The Rolling Stones – Blue & Lonesome - 2016 Blues Rock Covers - 180 Grm 2LP
Rolling Stones – Blue & Lonesome
Rolling Stones Records – 571 494-4, Polydor – 571 494-4
2 × Vinyl, LP, Album, 180g
Both records and sleeve are made in France.
Blue & Lonesome pressed onto two 180gram vinyl, and housed in a double gatefold sleeve. Album download card included.
Download album is 16bit/44.1kHz WAV file.
02 Dec 2016
Chicago Blues, Electric Blues
A1 Just Your Fool 2:19
A2 Commit A Crime 3:41
A3 Blue And Lonesome 3:10
B1 All Of Your Love 4:49
B2 I Gotta Go 3:28
B3 Everybody Knows About My Good Thing 4:31
C1 Ride 'Em On Down 2:52
C2 Hate To See You Go 3:23
C3 Hoo Doo Blues 2:38
D1 Little Rain 3:33
D2 Just Like I Treat You 3:26
D3 I Can't Quit You Baby 5:13
Phonographic Copyright (p) – Promotone B.V.
Copyright (c) – Promotone B.V.
Licensed From – Promotone B.V.
Licensed To – Polydor Records
Record Company – Universal Music Operations Ltd.
Record Company – Universal International Music B.V.
Recorded At – British Grove
Mixed At – Henson Recording Studios
Mastered At – Capitol Studios
Published By – Arc Music (2)
Published By – Conrad Music
Published By – Lerie Music Inc.
Published By – Respect Music Co.
Published By – Embassy Music Corp.
Published By – Seeds Of Reed Music
Published By – Hoochie Coochie Music
Pressed By – MPO
Mastered At – Alchemy Mastering
Design, Art Direction [Direction] – Studio Fury
Drums – Charlie Watts
Engineer [Assisted By] – Andy Cook (6), Derrick Stockwell, Jason Elliott (4), Nico Essig*
Engineer [Recording Engineer] – Krish Sharma
Guitar – Keith Richards, Ronnie Wood*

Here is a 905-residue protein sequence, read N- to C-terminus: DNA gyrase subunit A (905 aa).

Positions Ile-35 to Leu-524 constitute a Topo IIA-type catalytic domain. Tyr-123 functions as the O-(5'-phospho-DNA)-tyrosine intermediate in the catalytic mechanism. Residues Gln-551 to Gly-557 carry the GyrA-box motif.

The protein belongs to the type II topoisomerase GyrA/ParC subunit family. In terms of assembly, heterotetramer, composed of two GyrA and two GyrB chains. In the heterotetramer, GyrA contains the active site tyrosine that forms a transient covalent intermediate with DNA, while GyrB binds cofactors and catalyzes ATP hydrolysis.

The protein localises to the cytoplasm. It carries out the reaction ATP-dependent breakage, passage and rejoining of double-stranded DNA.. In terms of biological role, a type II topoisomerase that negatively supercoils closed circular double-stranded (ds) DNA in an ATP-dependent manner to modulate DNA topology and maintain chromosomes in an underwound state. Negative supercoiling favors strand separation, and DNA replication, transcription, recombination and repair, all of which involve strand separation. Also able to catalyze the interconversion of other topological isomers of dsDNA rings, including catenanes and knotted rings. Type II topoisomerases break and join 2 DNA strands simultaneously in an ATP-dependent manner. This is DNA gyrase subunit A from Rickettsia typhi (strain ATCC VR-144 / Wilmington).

Management [Charlie Watts & Ronnie Wood] – Sherry Daly
Management [Keith Richards] – Jane Rose
Management [Rolling Stones] – Joyce Smith (3)
Mastered By – Ron McMaster
Mastered By [Vinyl] – Bazza (2)
Mixed By – Krish Sharma
Producer – Don Was, The Glimmer Twins
Vocals, Blues Harp [Harp] – Mick Jagger
Recording: British Grove Studios, London.
Mixed at Henson Studios, Los Angeles.
Mastered at Capitol Studios, Hollywood
Vinyl mastered at Alchemy Mastering
"Just Your Fool", "Commit A Crime", "Blue And Lonesome", "I Gotta Go", "Hate To See You Go"
Published by Arc Music.
"All Of Your Love"
Published by Conrad Music / Lerie Music Inc.
"Everybody Knows About My Good Thing"
Published by Respect Music Co.
"Ride 'Em On Down"
Published by Conrad Music.
"Hoo Doo Blues"
Published by Embassy Music Corporation.
Published by Conrad Music / Seeds Of Reed Music.
"Just Like I Treat You", "I Can't Quit You Baby"
Published by Hoochie Coochie Music.
℗ 2016 Promotone B.V. © 2016 Promotone B.V. The copyright in this sound recording is owned by Promotone B.V. and is under exclusive licence to Polydor Records, a division of Universal Music Operations Ltd.
Made in France.
Universal International Music B.V. Gerrit van der Veenlaan 4, 3743 DN, Baarn, Netherlands.
Barcode and Other Identifiers
Rights Society: BIEM/SDRM
Label Code: LC00309
Matrix / Runout (Side A runout, etched): BAZZA ALCHEMY 5714944-A' MPO 5720123 A
Matrix / Runout (Side B runout, etched): 5714944-B' MPO 5720123 B
Matrix / Runout (Side C runout, etched): 5714944-C' MPO 5720124 A
Matrix / Runout (Side D runout, etched): 5714944-D' MPO 5720124 B
Other (Catalog number on inner sleeve record 1): 572 012-3